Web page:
The team of mercenaries used their symbiotes to continue the fight against I.O. while they were also caught up in a war among the supernatural. Symbiote-enhanced soldiers fighting armies of werewolves and vampires is a concept demanding to be rebooted for the modern era.
Launched under Marc Silvestri's Top Cow imprint, Cyberforce was one of the first big Image Comics titles, and was a part of the plans to develop a shared Image universe that would rival their competitors in Marvel at the time, though the various studios and creators involved at Image made the shared universe plans difficult initially.
The series was written and illustrated by Marc Silvestri and followed a team of mutants who were experimented on, enhancing their abilities with cybernetic components, before they escaped and formed Cyberforce to take down their former captors and experimenters. A new version of the team had been relaunched in 2012 with a new focus on its cyberpunk imagery, but we are still hoping to see more from the classic Cyberforce fans know and love.
Stormwatch was one of the first WildStorm titles released by Image Comics and followed the adventures of a superhuman team running under the orders of the United Nations. The team worked out of a space station under the command of Henry Bendix/Weatherman and saw a number of interesting characters make their way through the team's roster before Warren Ellis used the team to launch the admittedly superior Authority team.
A new rebooted version of Stormwatch was included in the initial New 52 release of titles, though it was an incredibly uneven story that couldn't decide if it was attempting to reboot popular WildStorm characters like The Authority, blend them in with DC history, or just throw everything at the wall and see what sticks. Going back to basics would serve Stormwatch incredibly well.
We couldn't be discussing 90s comic books without an entry from Rob Liefeld, who was one of the artists who formed together to initially create Image Comics. Liefeld's Youngblood was actually the first Image Comics release and dominated sales, despite poor reviews based on Liefeld's art and storytelling.
Youngblood was a mediocre action book, but what separated the team from its obvious superhero influences was Liefeld's belief that superheroes in the real world would be treated as celebrities, and the book focused on the team's dealing both with their government-supplied missions as well as corporate sponsorships, media interviews, and other entertainment-based issues that would play well in today's culture.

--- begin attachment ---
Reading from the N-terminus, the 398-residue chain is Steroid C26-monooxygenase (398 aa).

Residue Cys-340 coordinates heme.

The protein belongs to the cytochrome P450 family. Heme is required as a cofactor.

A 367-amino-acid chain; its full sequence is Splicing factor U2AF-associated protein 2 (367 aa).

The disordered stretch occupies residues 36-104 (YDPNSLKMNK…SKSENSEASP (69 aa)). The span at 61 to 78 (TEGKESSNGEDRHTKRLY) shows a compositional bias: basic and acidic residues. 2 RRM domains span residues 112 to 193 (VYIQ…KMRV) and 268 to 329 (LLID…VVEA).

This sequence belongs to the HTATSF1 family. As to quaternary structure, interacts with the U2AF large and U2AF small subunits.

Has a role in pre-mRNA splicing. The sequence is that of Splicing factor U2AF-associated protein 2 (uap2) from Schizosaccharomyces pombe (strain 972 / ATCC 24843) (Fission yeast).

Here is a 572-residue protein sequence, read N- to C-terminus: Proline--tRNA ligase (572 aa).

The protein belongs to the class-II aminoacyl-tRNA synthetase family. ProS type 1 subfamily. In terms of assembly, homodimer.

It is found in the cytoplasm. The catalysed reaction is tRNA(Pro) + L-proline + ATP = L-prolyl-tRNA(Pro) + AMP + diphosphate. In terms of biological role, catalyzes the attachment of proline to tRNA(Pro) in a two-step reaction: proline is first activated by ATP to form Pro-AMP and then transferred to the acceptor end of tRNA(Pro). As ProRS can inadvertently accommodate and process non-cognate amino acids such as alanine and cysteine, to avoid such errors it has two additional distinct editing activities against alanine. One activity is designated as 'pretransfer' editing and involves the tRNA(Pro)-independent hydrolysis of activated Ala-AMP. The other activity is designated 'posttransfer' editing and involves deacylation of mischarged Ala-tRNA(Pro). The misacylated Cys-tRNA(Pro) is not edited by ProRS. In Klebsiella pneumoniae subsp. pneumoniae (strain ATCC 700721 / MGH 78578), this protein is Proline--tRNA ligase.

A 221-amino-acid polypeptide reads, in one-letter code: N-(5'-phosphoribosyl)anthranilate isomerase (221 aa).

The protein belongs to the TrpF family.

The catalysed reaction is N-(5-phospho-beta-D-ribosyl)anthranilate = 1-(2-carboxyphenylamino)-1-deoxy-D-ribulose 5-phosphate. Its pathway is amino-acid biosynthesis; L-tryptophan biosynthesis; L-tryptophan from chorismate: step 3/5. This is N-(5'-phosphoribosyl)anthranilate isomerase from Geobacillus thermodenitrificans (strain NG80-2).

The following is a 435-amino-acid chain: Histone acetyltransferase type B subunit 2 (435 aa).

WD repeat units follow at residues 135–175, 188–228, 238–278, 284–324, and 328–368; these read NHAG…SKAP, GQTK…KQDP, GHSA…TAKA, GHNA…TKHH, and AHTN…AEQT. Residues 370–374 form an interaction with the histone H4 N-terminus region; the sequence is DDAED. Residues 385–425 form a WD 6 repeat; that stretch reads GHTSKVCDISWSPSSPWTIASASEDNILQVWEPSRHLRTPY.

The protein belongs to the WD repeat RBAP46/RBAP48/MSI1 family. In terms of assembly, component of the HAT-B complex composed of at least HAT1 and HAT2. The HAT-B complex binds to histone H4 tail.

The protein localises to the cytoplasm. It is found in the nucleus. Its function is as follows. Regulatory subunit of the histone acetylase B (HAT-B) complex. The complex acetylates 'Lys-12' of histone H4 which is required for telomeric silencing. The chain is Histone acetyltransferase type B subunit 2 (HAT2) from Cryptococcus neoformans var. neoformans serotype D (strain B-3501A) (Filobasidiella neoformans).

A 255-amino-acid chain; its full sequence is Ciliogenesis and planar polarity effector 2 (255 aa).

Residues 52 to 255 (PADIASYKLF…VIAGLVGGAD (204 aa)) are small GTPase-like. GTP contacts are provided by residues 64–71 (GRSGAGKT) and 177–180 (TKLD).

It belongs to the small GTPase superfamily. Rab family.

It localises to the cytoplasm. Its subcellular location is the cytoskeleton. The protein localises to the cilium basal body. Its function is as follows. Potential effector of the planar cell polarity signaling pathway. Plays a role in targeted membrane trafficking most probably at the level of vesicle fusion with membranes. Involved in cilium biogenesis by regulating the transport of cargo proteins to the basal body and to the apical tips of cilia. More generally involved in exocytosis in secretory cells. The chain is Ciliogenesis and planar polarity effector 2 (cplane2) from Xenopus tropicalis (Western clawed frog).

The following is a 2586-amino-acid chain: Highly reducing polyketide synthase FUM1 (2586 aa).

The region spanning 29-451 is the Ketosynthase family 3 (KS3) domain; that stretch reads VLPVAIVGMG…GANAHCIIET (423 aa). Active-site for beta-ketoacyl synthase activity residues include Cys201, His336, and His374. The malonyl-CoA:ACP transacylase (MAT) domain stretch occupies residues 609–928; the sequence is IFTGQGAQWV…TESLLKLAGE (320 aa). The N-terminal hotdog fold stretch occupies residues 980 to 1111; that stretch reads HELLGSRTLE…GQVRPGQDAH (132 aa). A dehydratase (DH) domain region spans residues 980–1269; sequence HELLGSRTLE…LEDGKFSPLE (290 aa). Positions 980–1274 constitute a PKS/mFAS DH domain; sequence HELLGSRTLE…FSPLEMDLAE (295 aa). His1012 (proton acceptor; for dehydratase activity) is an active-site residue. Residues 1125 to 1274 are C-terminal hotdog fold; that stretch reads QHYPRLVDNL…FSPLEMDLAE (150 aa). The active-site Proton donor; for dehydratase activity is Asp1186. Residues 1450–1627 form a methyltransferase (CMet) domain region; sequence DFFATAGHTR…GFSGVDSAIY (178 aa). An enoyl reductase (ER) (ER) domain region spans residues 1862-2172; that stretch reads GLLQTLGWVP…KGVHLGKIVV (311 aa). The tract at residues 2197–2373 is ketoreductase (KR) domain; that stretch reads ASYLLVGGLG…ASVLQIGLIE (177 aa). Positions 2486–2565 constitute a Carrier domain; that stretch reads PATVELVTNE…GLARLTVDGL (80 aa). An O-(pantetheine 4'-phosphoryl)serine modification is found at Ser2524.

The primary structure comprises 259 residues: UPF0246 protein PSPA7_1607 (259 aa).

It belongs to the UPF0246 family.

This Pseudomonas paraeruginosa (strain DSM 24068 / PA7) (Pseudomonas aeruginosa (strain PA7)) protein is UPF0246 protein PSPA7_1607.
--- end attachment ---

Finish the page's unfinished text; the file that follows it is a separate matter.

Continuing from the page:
Just making the tail-end of the 90s with a 1999 publication date is Warren Ellis and John Cassaday's Planetary, which follows a team of powered adventures who describe themselves as "Archaeologists of the Impossible." The small team investigates various supernatural anomaly to uncover the secrets of their world and the other worlds of the multiverse.
With the Wildstorm universe now a part of the DC Universe, and the DC Multiverse alive and well, the time might be perfect to see the Planetary crew return to further explore the mysteries of the DC Multiverse, and potentially uncover new secret histories that could further bring the various comic realities together in a way the New 52 and The Wild Storm have failed to do so far.
Along with Spawn and Savage Dragon, Jim Lee's WildC.A.T.S could be considered the most well-known superhero property to be published by Image Comics in the 90s, having received an animated series just like the aforementioned Spawn and Savage Dragon.
The WildC.A.T.S explored the various alien heritages of the characters and their history with Earth, which featured heavily into the various WildStorm events. The majority of the characters made the move to the DC Universe during the New 52, though they again factored separately into other DC events and teams. News of an upcoming WildC.A.T.S relaunch from Warren Ellis has fans excited to see the hit 90s Image team get the comeback they deserve.